Monday, September 8, 2014

Too many pundits think Americans need a Daddy

By now we all know that Maureen Dowd longs for a "Daddy-in-Chief." But she's not the only one. Lately lots of pundits are complaining about what President Obama called "political theater" in his interview with Chuck Todd. What it all amounts to is that they seem to agree with Jack Nicholson's character in A Few Good Men when he yells "You can't handle the truth!"

For example, here's Frank Bruni at the New York Times:
He’s [Obama] adopted a strange language of self-effacement, with notes of defeatism, reminding us that “America, as the most powerful country on earth, still does not control everything”; that we must be content at times with singles and doubles in lieu of home runs; that not doing stupid stuff is its own accomplishment.

This is all true. It’s in tune with our awareness of our limits. And it reflects a prudent disinclination to repeat past mistakes and overreach.

But that doesn’t make it the right message for the world’s lone superpower (whether we like it or not) to articulate and disseminate. That doesn’t make it savvy, constructive P.R.
Do you see what he did there? He admits that what President Obama is saying is true. But its not "savvy, constructive PR." Jay Rosen rips him (and other journalists) a new one for that mess.
Dig it: Obama is speaking truthfully, treating us as adults, and being prudent, but there’s a problem because Bruni wants better P.R. Is this what we need journalists for? He quotes two other journalists, Karen DeYoung and Dan Balz of the Washington Post, making the same point. Obama, they said, was speaking candidly but in no way projected “an image of presidential resolve or decisiveness.”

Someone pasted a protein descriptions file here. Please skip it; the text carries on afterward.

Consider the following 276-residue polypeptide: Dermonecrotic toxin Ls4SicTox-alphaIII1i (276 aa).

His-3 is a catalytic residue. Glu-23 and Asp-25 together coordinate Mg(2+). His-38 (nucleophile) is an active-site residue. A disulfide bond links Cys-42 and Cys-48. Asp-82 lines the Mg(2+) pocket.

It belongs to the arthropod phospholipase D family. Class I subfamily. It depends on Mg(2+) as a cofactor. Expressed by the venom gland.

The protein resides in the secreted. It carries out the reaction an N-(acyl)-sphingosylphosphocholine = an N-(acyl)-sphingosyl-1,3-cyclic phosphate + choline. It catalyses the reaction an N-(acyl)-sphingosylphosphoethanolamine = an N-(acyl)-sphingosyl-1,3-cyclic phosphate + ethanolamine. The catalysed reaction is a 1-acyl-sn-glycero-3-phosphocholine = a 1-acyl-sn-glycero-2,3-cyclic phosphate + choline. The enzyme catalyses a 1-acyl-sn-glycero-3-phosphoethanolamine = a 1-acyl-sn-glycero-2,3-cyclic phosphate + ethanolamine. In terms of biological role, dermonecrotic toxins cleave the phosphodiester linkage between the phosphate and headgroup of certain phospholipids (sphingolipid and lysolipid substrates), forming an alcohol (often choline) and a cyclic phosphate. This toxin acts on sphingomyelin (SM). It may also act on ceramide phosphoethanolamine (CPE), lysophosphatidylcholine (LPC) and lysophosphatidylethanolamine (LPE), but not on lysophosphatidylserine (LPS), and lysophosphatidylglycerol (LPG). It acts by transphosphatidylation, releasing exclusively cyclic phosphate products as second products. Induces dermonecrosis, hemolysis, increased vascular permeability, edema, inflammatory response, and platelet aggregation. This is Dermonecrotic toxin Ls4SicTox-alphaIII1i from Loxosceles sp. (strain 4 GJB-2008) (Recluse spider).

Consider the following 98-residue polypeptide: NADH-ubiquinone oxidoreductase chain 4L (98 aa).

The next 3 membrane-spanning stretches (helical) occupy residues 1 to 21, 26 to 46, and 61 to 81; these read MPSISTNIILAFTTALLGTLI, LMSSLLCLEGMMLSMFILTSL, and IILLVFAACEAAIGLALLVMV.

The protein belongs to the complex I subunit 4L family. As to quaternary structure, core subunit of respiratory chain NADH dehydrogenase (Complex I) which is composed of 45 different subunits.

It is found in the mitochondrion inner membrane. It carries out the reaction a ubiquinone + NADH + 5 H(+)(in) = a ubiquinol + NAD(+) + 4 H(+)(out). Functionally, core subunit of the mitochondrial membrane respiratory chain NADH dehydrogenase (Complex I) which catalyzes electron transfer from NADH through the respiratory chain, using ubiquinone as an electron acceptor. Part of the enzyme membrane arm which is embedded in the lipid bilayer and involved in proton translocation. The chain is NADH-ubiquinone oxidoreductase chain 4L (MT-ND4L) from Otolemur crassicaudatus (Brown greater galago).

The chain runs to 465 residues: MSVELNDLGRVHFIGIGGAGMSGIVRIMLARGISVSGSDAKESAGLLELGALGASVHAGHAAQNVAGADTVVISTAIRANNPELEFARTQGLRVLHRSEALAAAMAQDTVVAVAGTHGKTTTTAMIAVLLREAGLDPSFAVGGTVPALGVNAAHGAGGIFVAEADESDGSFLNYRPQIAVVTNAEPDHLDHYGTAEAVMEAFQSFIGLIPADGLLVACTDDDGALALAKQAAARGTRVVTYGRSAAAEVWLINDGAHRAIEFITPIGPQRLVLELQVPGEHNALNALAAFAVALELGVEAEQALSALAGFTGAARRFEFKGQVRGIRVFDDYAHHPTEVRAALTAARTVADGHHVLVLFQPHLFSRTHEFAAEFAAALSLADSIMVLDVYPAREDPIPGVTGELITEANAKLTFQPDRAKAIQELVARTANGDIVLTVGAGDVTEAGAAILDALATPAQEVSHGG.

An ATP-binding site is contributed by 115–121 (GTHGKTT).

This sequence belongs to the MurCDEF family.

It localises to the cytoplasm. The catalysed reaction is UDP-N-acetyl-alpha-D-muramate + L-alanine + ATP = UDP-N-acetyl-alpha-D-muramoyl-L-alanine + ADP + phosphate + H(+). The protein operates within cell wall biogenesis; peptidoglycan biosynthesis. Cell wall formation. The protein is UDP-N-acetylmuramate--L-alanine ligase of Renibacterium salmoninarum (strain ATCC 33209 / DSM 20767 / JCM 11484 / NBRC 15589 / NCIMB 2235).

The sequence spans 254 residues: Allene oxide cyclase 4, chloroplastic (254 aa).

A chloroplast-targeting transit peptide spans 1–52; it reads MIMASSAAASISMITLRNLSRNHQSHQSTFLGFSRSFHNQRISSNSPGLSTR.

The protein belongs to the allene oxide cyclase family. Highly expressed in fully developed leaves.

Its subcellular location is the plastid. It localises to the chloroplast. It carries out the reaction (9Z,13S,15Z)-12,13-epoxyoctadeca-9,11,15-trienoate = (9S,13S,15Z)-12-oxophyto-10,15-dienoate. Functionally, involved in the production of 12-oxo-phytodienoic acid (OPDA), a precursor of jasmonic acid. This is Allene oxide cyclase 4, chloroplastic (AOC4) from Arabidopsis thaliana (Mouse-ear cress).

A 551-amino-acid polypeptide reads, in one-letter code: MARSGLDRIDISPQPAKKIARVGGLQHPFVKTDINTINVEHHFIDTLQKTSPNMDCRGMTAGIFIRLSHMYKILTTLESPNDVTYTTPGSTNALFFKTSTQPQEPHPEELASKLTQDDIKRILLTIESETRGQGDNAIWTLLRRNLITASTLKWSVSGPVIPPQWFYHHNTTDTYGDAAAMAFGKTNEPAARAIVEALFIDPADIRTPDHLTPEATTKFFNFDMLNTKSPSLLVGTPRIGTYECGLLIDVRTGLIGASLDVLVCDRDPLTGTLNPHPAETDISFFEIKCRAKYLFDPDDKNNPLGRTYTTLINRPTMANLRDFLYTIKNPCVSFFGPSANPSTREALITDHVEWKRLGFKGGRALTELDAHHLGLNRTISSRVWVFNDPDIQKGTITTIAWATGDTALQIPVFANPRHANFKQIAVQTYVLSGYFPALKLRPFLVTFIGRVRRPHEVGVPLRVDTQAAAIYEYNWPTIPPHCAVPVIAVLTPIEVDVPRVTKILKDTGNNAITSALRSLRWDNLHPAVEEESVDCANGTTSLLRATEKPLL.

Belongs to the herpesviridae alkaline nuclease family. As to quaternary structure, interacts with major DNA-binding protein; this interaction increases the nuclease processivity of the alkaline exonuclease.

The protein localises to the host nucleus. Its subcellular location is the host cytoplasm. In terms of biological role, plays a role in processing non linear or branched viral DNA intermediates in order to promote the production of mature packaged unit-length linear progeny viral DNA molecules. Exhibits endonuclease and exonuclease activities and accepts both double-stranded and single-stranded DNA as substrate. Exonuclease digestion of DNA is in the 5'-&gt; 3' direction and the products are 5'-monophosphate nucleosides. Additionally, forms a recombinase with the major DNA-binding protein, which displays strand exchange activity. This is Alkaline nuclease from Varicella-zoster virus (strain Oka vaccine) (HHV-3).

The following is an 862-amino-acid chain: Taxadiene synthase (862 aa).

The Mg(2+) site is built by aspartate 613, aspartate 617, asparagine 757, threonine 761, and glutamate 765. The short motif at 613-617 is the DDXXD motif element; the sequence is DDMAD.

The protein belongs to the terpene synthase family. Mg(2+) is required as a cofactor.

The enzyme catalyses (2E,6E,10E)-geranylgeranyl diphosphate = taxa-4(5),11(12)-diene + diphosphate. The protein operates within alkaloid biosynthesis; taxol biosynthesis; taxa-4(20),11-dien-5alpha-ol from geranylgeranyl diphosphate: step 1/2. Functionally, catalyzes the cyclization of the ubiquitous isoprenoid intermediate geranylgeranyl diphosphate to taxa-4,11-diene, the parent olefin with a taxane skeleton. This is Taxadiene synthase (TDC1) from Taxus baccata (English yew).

This style of analysis is so common among American journalists that it passed by without comment. As your blogger, I cannot allow that. Worrying about image projection and the degree of savviness in the Administration’s P.R., asking “Where are your infantilization skills, Mr. President?”— these are signs of a press corps that can be deeply unserious about international politics.
A press corp that values PR skills (i.e., optics) over reality is all the proof we need that they find the President's "infantilization skills" wanting. In other words, they think we're immature and "can't handle the truth." And yes, we should all be offended by that!

Perhaps this is one of the reasons why many pundits struggle so much with understanding President Obama. He plants himself squarely on the opposite end of that continuum with his "shocking, almost certifiable faith in humanity." He thinks we are adults who are capable of handling the truth and is more interested in being a partner than a Daddy.


  1. What they really mean is that the President isn't making it easy for them by dishing out easy-to-digest sound bites that 'make news' for them.

    1. I actually think it challenges their belief that pundits are somehow needed as the interpreters for an infantalized public. They're looking down on us from their perch of superior understanding. PBO treating us like adults threatens that position.